Jun 28 12:15:42 openvpn[1234]: Data Channel Encrypt: Cipher 'AES-256-GCM' initialized with 256 bit key
   Jun 28 12:15:42 openvpn[1234]: Data Channel Decrypt: Cipher 'AES-256-GCM' initialized with 256 bit key
  • A 2.4 client should by default end up using AES-256-GCM, regardless of what the --cipher option is set to.
  • A 2.4 client using --ncp-disable should end up with BF-CBC (with 128 bit key size)
  • Any 2.3 client or older should end up with BF-CBC (with 128 bit key size)
  • Any 2.3 client or older (or v2.4 with --ncp-disable) using --cipher AES-256-CBC (or AES-128-CBC or BF-CBC) should be able to connect.
  • Any 2.3 client or older (or v2.4 with --ncp-disable) which is configured to use BF-CBC (either not listing --cipher at all, or explicitly setting it to BF-CBC) and uses --keysize 256 should be able to connect to the server as long as the server configuration also uses --keysize 256.

All other scenarios is expected to fail, and those scenarios should fail even without this change. To test other ciphers, look at the output of openvpn --show-ciphers.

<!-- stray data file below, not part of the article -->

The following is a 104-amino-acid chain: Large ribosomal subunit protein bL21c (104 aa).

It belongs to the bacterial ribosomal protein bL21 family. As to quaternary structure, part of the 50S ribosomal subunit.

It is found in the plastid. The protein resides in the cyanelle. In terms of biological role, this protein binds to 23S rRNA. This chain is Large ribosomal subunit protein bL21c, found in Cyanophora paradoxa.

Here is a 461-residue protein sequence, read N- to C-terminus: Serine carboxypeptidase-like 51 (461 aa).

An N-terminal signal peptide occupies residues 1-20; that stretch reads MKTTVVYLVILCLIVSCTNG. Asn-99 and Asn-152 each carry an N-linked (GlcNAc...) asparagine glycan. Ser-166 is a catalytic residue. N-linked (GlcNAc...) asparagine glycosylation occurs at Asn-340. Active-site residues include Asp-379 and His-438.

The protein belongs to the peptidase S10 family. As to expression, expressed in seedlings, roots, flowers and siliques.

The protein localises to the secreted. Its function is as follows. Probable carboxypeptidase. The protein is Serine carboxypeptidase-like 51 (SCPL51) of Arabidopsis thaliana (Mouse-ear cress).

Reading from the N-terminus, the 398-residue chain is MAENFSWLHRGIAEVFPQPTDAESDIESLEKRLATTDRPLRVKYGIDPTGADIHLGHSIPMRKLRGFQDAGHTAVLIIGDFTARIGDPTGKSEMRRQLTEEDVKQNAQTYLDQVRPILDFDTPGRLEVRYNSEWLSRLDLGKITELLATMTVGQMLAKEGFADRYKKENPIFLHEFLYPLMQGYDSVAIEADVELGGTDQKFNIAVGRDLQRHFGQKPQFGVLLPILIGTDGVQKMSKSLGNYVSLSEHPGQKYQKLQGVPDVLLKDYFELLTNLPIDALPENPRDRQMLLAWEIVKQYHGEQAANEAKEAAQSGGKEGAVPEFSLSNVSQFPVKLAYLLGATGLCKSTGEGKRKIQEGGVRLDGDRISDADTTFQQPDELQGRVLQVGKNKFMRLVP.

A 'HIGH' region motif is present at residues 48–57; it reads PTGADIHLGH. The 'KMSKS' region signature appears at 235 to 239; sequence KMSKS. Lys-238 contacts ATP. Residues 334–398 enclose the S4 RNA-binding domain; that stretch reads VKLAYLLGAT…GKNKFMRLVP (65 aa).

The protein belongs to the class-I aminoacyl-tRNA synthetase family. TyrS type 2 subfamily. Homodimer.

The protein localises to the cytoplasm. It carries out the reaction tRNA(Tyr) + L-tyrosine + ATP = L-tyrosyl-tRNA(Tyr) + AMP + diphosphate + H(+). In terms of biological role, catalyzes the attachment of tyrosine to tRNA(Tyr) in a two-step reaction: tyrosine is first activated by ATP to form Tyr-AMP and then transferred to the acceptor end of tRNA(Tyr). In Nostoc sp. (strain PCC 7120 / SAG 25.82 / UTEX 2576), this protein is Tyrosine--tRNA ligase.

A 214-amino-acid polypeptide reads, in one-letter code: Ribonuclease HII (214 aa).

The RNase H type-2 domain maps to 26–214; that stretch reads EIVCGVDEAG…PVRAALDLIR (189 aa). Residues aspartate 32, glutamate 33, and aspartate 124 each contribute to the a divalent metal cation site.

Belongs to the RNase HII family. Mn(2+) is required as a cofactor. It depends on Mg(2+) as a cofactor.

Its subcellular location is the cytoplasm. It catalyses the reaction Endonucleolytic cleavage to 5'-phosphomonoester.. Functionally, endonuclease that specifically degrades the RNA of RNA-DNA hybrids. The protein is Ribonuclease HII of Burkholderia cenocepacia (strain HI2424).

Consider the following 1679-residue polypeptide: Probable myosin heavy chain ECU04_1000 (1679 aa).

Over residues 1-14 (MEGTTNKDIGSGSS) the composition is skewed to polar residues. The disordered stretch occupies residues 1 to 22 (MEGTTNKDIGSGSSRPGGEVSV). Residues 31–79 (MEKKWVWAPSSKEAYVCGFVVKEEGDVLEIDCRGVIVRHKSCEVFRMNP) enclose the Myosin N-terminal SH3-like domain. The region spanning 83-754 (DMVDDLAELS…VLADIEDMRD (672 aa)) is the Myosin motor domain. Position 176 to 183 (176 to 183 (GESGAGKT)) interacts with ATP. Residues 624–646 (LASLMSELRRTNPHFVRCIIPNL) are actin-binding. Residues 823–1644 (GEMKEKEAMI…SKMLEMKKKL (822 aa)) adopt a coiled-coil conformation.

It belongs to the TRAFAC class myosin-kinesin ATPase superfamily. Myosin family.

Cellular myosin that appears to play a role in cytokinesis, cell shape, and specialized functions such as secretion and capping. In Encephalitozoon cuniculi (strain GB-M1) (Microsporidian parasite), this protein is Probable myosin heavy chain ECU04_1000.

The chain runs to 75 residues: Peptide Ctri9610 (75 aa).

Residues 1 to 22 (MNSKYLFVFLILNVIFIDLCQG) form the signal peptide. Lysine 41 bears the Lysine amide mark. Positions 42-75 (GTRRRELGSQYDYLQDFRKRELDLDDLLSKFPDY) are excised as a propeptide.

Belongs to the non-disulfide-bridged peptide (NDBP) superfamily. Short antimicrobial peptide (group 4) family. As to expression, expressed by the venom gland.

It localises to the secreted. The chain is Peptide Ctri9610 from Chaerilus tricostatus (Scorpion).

User Experience

End users should not notice any thing, but if they run OpenVPN clients older than v2.4 (also non-Fedora packaged versions) they can independently change --cipher to AES-256-CBC or AES-128-CBC without breaking their tunnel.


There are no changes of dependencies.

Contingency Plan

  • Contingency mechanism: (What to do? Who will do it?) N/A (not a System Wide Change)
  • Contingency deadline: N/A (not a System Wide Change)
  • Blocks release? N/A (not a System Wide Change), Yes/No
  • Blocks product? product


This builds upon the Negotiate Crypto Parameters features found in OpenVPN v2.4. For more information, look at the --ncp-ciphers and --ncp-disable options in the man page.

Release Notes

OpenVPN configurations utilizing the newer openvpn-server@.service unit file will use a stronger cipher for the VPN tunnel by default. The default is changed from the Blowfish algorithm using 128 bit keys to the newer AES-GCM algorithm with 256 bit keys. To ensure backwards compatibility, this new default also enables clients still using the not recommended Blowfish algorithm to connect by utilizing the --ncp-ciphers feature being available in OpenVPN v2.4. To facilitate an easy migration path away from Blowfish to clients not supporting AES-GCM, these clients can now add or change the --cipher option in the client configuration to either AES-256-CBC or AES-128-CBC without needing to do any other server changes.